The compatibility of parenthood and a new job
(This is #1 of 30 raw essays in 30 days. The topic was submitted by someone.)
Why do some of us wonder if becoming a parent (newly minted or an old timer) is compatible with having a new job?
Because it’s challenging! The main challenge is to juggle learning to be a parent of a new child (or being a first-time parent!) with learning to be a contributing member of a new organisation. Those are two steep learning curves.
Me, I started a new job at Shopify when my daughter was 3 months old. I was on parental leave at my previous company for all 3 months.
That meant I had 3 months of a head start to learn how to change her diapers, when and how often and what she needs to be fed, what sleep training techniques to try on her to help her sleep, etc.
Without those 3 months a head start, I probably wouldn’t have dared to start a new job. I knew then that I knew nothing about how demanding caring for a newborn is, and I know now, in hindsight, that what I knew was right. There is just a lot to learn even if you and your partner are both doing full-time onboarding to parenthood.
Before sharing my direct thoughts about the compatibility of starting a new job with having a newborn, let’s talk about the fact that I spent most of the first 2 months of parental leave searching for a new job…
The impetus for my looking for a new job was mostly that I wanted a change in the work I was doing. I didn’t like that I was doing a lot of organising and executing technical customer support because that came with a lot of talk and very little long-term impact on people’s lives. I was starting to hate work because I knew some meaningless internal discussion was likely to unfold that day that led to nowhere, and I’d have ended the day not having achieved anything I’m proud of. The secondary reason was that I knew I could be earning a higher wage if I switched to a different company doing a more central role in their product as either a developer or product manager. (I was right; my overall compensation got bumped up by 40 percent.)
I was nervous about spending so much time on the job hunt. Because I was changing roles, I knew that if I wanted to have a real chance at landing a decent new job, I’d have to put in the time and energy to prepare and practice for the interviews. Ask my wife how often I questioned myself about whether it was worth it and she’ll tell you I was unsure about almost every step of the way until I got the call from Shopify that they’d like to extend me an offer.
Alright, back to the compatibility question.
A caveat: my answer is probably most relevant to a European crowd, because welfare in Europe is typically much better than that in other parts of the world, especially when compared to Asia or the US.
So here’s my short answer: I found it largely OK to juggle starting a new job and taking care of a newborn (around 3 months old at the time).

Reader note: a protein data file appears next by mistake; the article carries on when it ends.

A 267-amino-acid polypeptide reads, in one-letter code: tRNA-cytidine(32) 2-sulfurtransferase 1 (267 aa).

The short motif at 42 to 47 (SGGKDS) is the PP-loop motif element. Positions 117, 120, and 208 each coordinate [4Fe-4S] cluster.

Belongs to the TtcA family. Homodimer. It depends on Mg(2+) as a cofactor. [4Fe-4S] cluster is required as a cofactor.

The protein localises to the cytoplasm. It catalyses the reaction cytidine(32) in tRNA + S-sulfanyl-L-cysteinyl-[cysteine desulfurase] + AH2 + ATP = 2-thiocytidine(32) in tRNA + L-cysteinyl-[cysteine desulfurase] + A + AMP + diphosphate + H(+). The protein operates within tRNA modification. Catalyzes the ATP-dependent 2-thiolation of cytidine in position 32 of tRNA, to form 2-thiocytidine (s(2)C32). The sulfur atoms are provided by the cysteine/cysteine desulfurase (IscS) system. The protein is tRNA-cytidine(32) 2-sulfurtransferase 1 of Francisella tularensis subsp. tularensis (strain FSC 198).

The things that helped me were:
- a partner who at the time set aside her career ambitions to be a full-time parent
- a partner who was proud of me for having a new job and wanted to play a supportive role in helping me focus at work
- fully remote employment, which meant I worked from home every single day since day one at Shopify
- joining an established tech company that genuinely sees “gaining context” as a legitimate use of an employee’s time
- having leverage to be able to lay down clearly to the employer before accepting the new job that I intended to take another 3 months of parental leave (negotiable in duration) around 4 months after starting the job
Translated, they helped because:
- my newborn was in good hands
- I felt supported to focus on the new job
- I could pause work and help any time when things got hectic with the baby, which was mostly an assurance to my partner that she was not going to be a solo parent for 5 days a week
- I did not feel too pressured to contribute immediately at the new job but could take time to orientate myself
- I had a clear break in sight from the very beginning, which gave me something to work towards and provided relief
I was lucky. With all these forces at play that conspired to help me succeed at being a new employee and a new arent at the same time, I felt mostly okay. To be clear - it was not a breezy experience. I still lacked sleep for a while before our baby was successfully sleep-trained. I still doubted myself every week about whether I’m good for the job. I still dreamed of escaping the shackles of employment altogether while ironically simultaneously hiding in the comfort of employment benefits like paid parental leave.
So I’d say this: if you are considering getting a new job when your baby is right in front of you, looking cute but lost and needing your care, I think you’ll be OK if you got could get some support from your partner and found a decent company to work at.
But again, what do I know? You are you, and I am me. Your mileage may vary.